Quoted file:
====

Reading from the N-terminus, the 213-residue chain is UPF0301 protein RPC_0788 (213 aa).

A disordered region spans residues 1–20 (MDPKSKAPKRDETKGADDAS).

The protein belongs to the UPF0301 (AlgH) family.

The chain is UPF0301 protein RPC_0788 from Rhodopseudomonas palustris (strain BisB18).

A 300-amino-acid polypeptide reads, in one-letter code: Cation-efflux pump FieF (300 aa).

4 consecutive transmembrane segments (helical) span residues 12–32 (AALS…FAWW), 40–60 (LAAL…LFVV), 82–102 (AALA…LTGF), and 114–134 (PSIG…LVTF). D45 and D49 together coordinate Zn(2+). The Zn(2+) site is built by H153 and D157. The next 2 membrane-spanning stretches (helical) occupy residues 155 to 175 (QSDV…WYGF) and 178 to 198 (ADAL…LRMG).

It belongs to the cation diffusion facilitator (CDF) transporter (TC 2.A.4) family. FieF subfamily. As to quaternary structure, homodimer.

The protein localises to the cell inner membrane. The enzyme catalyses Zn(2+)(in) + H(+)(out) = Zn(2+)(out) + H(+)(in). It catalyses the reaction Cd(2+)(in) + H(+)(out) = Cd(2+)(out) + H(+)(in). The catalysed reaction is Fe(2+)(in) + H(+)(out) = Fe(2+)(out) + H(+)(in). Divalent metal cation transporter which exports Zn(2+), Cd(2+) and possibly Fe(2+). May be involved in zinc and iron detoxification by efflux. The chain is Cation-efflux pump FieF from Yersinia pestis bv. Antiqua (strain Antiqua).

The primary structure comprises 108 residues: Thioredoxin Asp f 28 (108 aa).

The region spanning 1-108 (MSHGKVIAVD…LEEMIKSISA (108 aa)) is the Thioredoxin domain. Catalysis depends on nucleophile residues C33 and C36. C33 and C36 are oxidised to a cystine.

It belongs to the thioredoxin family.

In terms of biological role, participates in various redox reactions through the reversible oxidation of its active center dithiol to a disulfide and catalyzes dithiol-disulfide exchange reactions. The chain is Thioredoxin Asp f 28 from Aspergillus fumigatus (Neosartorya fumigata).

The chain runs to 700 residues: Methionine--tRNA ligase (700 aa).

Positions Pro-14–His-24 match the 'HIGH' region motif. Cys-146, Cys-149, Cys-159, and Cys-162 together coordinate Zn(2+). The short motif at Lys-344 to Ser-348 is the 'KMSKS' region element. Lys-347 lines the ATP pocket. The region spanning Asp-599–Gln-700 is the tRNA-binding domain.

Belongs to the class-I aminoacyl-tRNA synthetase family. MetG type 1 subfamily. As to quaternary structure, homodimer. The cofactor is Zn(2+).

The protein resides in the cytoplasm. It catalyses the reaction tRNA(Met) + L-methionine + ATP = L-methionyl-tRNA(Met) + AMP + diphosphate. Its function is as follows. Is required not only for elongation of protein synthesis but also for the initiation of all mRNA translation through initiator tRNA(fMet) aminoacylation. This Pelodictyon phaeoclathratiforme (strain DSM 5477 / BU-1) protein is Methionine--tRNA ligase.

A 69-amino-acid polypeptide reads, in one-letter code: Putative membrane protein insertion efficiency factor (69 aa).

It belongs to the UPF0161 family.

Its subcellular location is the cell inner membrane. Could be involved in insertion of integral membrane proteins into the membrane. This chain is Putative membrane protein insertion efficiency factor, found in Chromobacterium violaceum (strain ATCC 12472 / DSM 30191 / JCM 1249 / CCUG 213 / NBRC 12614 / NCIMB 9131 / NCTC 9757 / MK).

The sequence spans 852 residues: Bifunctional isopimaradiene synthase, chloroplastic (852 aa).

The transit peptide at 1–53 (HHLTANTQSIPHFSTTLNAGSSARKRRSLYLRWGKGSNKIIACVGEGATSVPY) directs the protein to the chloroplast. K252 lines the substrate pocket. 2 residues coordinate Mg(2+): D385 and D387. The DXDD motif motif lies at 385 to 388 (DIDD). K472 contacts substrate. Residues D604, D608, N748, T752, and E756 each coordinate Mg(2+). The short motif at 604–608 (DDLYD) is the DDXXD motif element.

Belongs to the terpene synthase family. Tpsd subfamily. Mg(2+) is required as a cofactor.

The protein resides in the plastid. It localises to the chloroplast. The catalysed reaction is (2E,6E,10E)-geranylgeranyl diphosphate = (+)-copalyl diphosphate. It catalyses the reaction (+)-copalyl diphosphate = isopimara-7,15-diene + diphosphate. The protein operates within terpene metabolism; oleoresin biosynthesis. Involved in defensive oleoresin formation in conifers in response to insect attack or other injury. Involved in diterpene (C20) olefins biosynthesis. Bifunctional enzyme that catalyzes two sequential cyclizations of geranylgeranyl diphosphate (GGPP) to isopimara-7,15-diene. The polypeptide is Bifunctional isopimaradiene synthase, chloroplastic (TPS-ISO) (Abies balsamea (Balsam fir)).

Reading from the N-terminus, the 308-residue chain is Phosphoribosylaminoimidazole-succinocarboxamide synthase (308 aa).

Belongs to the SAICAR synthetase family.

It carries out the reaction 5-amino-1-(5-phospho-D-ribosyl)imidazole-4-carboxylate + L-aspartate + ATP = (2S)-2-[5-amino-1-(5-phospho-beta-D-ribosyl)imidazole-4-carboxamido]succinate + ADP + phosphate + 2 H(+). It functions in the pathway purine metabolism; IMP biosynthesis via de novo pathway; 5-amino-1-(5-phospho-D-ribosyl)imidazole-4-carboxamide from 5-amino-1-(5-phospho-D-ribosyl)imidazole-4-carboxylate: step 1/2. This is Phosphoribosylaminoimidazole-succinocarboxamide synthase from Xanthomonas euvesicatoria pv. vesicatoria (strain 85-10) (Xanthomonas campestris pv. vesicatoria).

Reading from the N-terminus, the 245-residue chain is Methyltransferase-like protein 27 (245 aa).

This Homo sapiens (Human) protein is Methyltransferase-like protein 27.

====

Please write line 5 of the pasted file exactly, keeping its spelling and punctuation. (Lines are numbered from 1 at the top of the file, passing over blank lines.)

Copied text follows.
A 300-amino-acid polypeptide reads, in one-letter code: Cation-efflux pump FieF (300 aa).